Tell us a bit about your background
I was born in Cape Town, but moved with my parents at an early age to the U.S., where I did all my schooling. My undergraduate study was in development economics and I later completed a post-graduate MBA in international management. I worked for a number of years in international banking, specifically with a large U.S. credit card provider in marketing and business development. I also worked for some time with Charles Schwab in management, before the dot-com bubble burst in the late 1990s. At which point I applied with the U.S. Peace Corps and after being accepted spent just over two years in Lesotho as a Community Health Advisor focusing on the HIV / AIDS epidemic that was ravaging the country in the early 2000s. It was a very intense and humbling experience, where we operated on the ground with a minimum of resources. This fueled my passion for community development, especially in the health environment, while understanding the limitations of our work. After Peace Corps, I worked at the Nelson Mandela School of Medicine with Prof Jerry Coovadia, assisting with a number of research studies on HIV / AIDS centred around PMTCT (prevention of mother to child transmission). I then took up the position of Programme Manager for a large HIV / AIDS and TB prevention, care and treatment programme located in the Southern Cape, transferring to the Faculty of Health Sciences at the University of Cape Town.
How did you come to be working in Thembalethu?
Our project was for a number of years centered in the Eden District, but we felt that we should take a more focused approach, where we could tailor our programmes to a specific community, in order to have a greater impact. After a situational analysis in the area, we selected Thembalethu.
What does your day to day work entail?
Most of my daily work centres on attending meetings and managing the various projects underway at any given time.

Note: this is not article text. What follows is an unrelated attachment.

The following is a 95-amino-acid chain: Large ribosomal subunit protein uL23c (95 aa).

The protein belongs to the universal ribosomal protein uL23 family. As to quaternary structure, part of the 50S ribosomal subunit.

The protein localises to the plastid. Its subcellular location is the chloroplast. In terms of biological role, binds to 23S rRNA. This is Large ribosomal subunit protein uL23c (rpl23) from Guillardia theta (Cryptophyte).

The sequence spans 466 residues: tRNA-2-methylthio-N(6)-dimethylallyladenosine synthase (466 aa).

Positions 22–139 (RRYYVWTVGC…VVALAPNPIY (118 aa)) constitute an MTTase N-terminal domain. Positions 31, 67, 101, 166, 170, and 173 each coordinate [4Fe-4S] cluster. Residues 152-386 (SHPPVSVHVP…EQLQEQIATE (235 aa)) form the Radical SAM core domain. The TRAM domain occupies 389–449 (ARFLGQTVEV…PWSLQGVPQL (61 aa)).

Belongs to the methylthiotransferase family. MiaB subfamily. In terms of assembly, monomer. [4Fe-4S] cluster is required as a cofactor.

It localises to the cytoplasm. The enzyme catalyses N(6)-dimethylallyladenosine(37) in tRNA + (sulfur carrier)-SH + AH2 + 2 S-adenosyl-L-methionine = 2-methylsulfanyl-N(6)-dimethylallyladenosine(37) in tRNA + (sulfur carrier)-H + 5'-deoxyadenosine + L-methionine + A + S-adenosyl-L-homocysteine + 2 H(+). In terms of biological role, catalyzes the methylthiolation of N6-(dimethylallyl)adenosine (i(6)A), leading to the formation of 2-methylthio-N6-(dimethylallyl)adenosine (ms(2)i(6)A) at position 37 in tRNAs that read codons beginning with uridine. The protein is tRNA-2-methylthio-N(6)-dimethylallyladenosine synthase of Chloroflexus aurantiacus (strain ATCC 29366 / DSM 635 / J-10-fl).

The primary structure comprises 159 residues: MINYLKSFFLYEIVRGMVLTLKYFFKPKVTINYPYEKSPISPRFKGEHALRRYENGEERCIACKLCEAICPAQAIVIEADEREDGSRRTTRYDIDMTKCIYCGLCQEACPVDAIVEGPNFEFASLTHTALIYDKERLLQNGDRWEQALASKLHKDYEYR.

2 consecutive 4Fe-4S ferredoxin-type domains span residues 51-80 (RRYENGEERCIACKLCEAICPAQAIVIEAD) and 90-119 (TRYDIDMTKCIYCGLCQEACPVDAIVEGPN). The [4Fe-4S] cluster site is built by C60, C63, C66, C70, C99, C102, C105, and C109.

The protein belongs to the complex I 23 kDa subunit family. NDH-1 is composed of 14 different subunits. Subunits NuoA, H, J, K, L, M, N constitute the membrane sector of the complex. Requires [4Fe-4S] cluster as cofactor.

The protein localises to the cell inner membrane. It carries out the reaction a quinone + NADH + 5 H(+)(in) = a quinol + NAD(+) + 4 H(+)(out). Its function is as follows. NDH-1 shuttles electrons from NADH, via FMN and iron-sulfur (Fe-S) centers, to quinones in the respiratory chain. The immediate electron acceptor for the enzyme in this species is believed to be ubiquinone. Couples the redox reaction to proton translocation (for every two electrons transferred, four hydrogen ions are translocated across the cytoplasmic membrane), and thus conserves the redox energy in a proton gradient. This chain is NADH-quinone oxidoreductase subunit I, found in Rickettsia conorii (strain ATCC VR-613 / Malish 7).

Any long term projects you are working on?
We are finishing the construction of a youth and science centre in Thembalethu, George that will provide recreational and educational resources to the children and youth in the area, with an emphasis on building their capacity in mathematics, the sciences, and English. We also hope to increase the number of students in the area applying and graduating from tertiary institutions such as UCT.
What have you learnt that surprised you during your time there?
I think the thing that has surprised me the most is that disadvantage communities are often seen to lack resources, however, there are internal assets and an incredible resilience in these communities, which needs to be supported and grown and ultimately better understood. Many of the answers to how we best provide health and social care and support services can be found with the people living in these communities and their voices need to be heard.
What has been your greatest challenge so far?
The greatest challenge has been operating in an environment of extreme health and social problems, which are all part of the poverty cycle. While we have had many successes and made a significant impact in the area, it is a constant challenge providing the holistic support services necessary to impact lives on an ongoing basis.
Brett Utian is Programme Manager for the Isisombululo Programme, he lives in Knysna with his wife and daughter. He has responded in his personal capacity.